The Connecticut Superior Court in Burbank v. Canton Bd. Of Education,  2009 WL 3366272 (Conn. Super. 9/14/09)  ruled against parents and students who sought to prohibit the Canton Public School District from continuing its practice of using local police to conduct suspicionless sweeps of parking lots and unattended lockers at its middle and high schools using dogs trained to identify illegal drugs and other contraband. The parents and the students sought a preliminary injunction challenging the practice as unconstitutional. The Burbank court rejected all of the parents’ and students’ challenges and concluded that the dog sniffing sweeps are allowable to maintain the safety of students and staff and does not amount to a fourth amendment search or seizure and that the policy/practice at issue does not intrude in any meaningful way in the core parent and student relationship.

The sweep in question took place this past June and lasted about one hour and fifty minutes in duration and during some of this time, the students would normally have been in their first period class. While students were required to “stay put” in their classroom while the sweep was completed, the building itself was not in lock down and individuals having permission could come and go. After the sweep, the school conducted a student assembly explaining what had occurred and why and additionally, parents were notified by letter regarding the sweep.

Citing federal precedent, the Burbank court ruled that the use of dogs to sniff for contraband inside unattended lockers and cars was not a search for purpose of the Fourth Amendment. The Court applied the “public smell “doctrine and reasoned that students do not have a reasonable expectation of privacy in the smells emanating from their lockers and cars. The Burbank court found it significant that no individuals were sniffed and that the Canton Board of Education policy at question provided that no individuals be subjected to a search by dogs. The Burbank court did not find the detention in the classroom a seizure for the purposes of the Fourth Amendment reasoning that school officials maintain the discretion and authority for scheduling all student activities each school day and the one hour fifty minute detention did not exceed that discretion and authority. Lastly, while recognizing parental rights in areas such as custody and visitation as well as the right to control where their children are educated, the Court concluded that the sweep “does not strike at the heart of the parent-child relationship or implicate a fundamental interest in family integrity.”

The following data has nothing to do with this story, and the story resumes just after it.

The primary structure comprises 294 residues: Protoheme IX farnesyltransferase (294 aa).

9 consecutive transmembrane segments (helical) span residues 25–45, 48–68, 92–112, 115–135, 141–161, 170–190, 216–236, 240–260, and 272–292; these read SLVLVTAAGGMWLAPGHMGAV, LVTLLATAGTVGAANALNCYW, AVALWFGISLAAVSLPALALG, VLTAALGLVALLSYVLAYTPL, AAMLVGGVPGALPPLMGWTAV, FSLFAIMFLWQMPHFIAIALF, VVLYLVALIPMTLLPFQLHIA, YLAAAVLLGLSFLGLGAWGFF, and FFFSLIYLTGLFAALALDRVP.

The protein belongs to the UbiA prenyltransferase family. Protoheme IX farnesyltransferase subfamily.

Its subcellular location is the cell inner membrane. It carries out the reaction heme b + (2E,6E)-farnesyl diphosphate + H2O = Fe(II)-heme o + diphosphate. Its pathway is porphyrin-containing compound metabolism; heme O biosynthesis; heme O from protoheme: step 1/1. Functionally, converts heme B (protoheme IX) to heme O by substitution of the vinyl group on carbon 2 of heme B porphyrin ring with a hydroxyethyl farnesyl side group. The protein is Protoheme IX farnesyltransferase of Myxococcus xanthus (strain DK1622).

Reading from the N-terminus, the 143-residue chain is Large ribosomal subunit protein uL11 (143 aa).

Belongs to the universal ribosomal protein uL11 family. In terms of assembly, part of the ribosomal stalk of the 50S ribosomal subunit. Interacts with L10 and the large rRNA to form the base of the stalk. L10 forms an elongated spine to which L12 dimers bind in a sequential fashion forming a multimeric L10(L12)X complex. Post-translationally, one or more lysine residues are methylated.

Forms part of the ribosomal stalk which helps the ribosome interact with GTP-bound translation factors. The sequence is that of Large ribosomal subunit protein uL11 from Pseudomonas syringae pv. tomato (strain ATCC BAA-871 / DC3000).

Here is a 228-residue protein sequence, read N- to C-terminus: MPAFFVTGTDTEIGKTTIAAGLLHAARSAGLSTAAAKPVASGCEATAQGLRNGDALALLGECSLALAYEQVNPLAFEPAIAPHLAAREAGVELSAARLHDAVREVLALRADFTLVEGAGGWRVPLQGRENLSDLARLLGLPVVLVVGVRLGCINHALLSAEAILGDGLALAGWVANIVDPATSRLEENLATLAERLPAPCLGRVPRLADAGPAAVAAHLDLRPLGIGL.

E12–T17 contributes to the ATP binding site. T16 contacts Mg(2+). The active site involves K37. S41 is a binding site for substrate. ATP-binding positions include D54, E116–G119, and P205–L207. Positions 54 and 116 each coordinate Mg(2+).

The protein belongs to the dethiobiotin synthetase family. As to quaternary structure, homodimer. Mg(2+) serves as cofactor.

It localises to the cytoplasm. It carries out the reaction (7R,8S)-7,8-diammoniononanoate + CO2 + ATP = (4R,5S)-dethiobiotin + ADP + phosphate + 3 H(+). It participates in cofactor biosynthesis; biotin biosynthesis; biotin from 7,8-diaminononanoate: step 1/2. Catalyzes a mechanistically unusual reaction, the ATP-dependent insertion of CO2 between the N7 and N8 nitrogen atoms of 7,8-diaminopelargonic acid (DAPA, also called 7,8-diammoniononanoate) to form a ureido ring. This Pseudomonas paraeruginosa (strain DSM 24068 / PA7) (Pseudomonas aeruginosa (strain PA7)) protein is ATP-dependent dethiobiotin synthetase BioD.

While Canton’s policy and practice passed constitutional muster, other Connecticut school districts that opt to adopt a similar policy need to proceed with caution and need to consider factors such as the following: the breadth of the search, the level of students’ expectations of privacy , the intrusiveness of the proposed search, the  type of advance notice to be provided to parents or students, establishing protocols for carrying out the sweeps and any eventual searches in response to a dog alert, defining the  potential disciplinary consequences for identified violations of policy, as well as establishing protocols for how the searches will be documented and parents notified.

 

The Burbank case has clarified that Connecticut school boards may adopt policy that provides for sweeps by local police using sniffer dogs of unattended lockers and cars parked in school parking lots, but should not be interpreted to extend that practice to using dogs to search students. STAY TUNED  for a final pronouncement on the legality of these sweeps since an appeal of the case was filed and is pending.